I also wanted to share an example that we've been tracking in one of our states. As we know, even though we've had tremendous job losses, we have some sectors that are looking for new employees. There is increased demand in certain sectors and that admittedly, while the new demand does not replace the losses that we're experiencing, there's still a need to fill those positions. And we need an efficient system to do that, we need a matching program. One of the things that we learned during the last recession was that reemployment programs, very speedy reemployment programs, really presented a great opportunity for individuals to not experience those longer-term economic shocks that make it harder to get back into the labor force.

One example that we're tracking is actually the Tennessee Talent Exchange. It's a new initiative to help laid-off workers in Tennessee find jobs in grocery, retail, and logistics industries, the logistics industries right now. It's an effort by the Tennessee Department of Labor and Workforce Development, and it was designed to transition very quickly, workers from one industry into another. They knew that approximately 350 of their current employees in the hospitality sector and that they were going to be seeing a reduction of 30 to 40 percent of that staffing due to COVID-19. One of the things they did was set up this system very rapidly; they expanded the number of people that they were serving, they've improved their processes, and the Tennessee Talent Exchange has been lifted up as a model for other states as one way to help stem the tide of unemployment, people who are continuing to be unemployed and to find new opportunities for them.

Guzman: I think it's great. And I'm sure I'm definitely interested in following up and finding out how that worked. It's great that you are monitoring this. We have another question, and this has to do with the funding, and I know that you touched on this on your talk, but our nonprofits working in low-income communities usually are funded by what? Could you tell us about it, and how has this funding been impacted by COVID?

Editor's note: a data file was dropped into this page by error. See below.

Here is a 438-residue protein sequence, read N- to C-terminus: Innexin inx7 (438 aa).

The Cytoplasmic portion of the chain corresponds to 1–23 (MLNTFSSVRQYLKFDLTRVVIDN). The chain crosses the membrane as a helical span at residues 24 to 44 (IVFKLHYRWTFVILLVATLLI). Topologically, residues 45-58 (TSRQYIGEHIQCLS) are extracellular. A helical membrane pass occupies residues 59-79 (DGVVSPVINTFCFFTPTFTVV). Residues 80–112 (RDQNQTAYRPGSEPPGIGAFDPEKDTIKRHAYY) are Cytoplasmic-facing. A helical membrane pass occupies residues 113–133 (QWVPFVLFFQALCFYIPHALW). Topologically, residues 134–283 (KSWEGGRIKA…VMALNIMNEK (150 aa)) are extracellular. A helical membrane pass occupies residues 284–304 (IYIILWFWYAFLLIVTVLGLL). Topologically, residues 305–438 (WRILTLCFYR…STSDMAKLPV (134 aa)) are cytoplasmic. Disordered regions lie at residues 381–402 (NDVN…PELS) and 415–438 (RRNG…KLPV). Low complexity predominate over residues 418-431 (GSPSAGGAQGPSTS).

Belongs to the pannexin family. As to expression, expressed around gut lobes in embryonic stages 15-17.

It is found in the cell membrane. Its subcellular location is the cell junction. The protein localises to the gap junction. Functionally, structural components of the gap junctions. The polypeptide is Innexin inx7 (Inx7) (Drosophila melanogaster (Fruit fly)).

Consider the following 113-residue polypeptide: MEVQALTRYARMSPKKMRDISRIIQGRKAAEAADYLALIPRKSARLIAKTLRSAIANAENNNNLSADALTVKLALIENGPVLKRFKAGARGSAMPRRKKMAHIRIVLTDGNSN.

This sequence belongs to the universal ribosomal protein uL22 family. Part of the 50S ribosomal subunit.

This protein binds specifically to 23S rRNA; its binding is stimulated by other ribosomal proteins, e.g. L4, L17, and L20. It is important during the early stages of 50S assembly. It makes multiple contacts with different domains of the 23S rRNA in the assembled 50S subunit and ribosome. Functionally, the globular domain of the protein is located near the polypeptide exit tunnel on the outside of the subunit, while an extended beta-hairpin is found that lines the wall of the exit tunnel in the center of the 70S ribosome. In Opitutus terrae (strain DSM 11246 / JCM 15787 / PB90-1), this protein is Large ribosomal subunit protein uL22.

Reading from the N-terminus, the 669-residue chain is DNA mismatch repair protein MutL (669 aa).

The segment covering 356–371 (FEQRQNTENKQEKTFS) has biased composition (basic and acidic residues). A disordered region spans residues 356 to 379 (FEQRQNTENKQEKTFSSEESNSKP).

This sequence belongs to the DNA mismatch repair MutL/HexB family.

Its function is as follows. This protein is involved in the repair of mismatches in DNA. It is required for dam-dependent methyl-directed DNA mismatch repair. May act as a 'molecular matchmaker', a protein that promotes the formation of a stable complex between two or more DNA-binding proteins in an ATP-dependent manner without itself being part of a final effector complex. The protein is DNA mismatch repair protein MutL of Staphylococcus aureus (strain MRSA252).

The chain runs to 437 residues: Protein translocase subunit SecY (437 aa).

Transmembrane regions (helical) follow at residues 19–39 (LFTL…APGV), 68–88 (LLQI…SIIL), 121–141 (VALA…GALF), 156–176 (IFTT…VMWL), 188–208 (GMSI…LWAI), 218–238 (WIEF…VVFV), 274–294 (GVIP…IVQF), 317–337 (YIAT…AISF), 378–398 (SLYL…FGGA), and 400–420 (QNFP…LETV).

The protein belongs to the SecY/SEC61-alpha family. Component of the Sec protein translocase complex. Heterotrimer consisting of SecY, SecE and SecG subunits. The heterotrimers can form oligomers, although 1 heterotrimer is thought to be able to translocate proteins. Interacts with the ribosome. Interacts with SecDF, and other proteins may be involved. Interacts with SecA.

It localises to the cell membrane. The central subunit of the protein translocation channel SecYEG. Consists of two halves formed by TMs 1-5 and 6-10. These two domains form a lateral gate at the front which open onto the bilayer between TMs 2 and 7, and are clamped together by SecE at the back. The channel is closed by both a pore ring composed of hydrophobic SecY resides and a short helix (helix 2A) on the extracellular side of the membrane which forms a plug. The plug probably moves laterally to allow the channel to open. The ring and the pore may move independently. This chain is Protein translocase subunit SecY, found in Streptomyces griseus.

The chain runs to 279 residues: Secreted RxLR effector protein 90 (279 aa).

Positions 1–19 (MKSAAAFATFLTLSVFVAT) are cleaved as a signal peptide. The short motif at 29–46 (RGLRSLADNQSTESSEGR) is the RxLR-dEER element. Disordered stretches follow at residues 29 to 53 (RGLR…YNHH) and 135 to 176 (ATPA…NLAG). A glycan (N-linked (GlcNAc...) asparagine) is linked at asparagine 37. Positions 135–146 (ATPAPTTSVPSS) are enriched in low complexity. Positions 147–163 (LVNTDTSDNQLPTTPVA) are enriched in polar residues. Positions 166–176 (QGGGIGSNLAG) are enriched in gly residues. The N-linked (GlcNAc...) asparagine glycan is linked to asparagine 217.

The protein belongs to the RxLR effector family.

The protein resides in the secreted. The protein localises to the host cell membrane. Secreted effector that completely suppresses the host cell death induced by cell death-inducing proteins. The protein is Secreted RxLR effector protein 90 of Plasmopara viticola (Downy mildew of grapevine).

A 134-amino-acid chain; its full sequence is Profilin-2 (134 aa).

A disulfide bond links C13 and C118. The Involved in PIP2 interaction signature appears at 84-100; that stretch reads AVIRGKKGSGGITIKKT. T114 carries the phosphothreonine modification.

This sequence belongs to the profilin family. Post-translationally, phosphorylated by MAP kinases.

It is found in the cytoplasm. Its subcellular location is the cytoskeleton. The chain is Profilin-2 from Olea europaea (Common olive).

Leone de Nie: Yeah, I talked a little about funding in one of our earlier slides, but I think it really warrants talking about this a little bit more deeply because we've talked to many of the organizations in the Southeast about some of their experiences. I want to start off by sharing some of the research that was done by the Nonprofit Finance Fund. One of the things that they found is that individual donors, foundations, and corporate donors are some of the biggest funders of nonprofits across the country. And that what we are seeing in the concern that we're hearing across our nonprofits is that there is a concern that these funders may shift all of their attention to some very narrowly related, COVID-related resources or COVID-related responses, I should say.

And therefore, some of the existing funding streams may be decreased because of that. There's also a concern that as we see greater financial market uncertainty, that both individual donors, corporate donors, foundations will be seeing their own financial fragility increase and that they may withdraw from some of their philanthropic and charitable support that they've given in the past, which can create a very significant impact for nonprofits in the future. Additionally, we heard that many nonprofits hold spring fundraisers. It is a time when they hold galas and various types of activities to do the bulk of their fundraising for the year. And due to the timing of this crisis, most of those fundraisers had been canceled.

Finally, I think a last point I would share in this is that we may find that many nonprofit organizations are fine now, that maybe their finances are OK because they can already see their government funds or their foundation funds for this fiscal year. But several of them told us that the concern is really going to be high when they start the next fiscal year and the larger economic implications of this crisis are felt more fully by both governments, philanthropic foundations, as well as corporate and individual donors. I caution that even if the financial stress is not significant right now on some of these nonprofits, it's anticipated to increase as this crisis continues.

Guzman: Thank you, Karen. Has your work shown ways to support economic activity in low-income areas?

Leone de Nie: Yeah, I am willing to specifically answer that question because much of the economic activity in low-income areas is driven by small and micro businesses. They tend to be the cornerstone of activity in some of the lower-income places that we work in as well as some rural areas. And there've been some very promising practices in this regard and some laudable activities that some of the organizations that we work with have been able to accomplish. In Mississippi, there is a community development, financial institution called Hope Enterprise Corporation; they're a mission-based lender that is set up specifically to improve access to credit in low-income communities. They work with nonprofits and local governments across those five states to get the Paycheck Protection Program and the loans that are made available to small businesses from that executed in their states. Hope's partners helped borrowers complete loan applications, and then Hope took them to the [inaudible].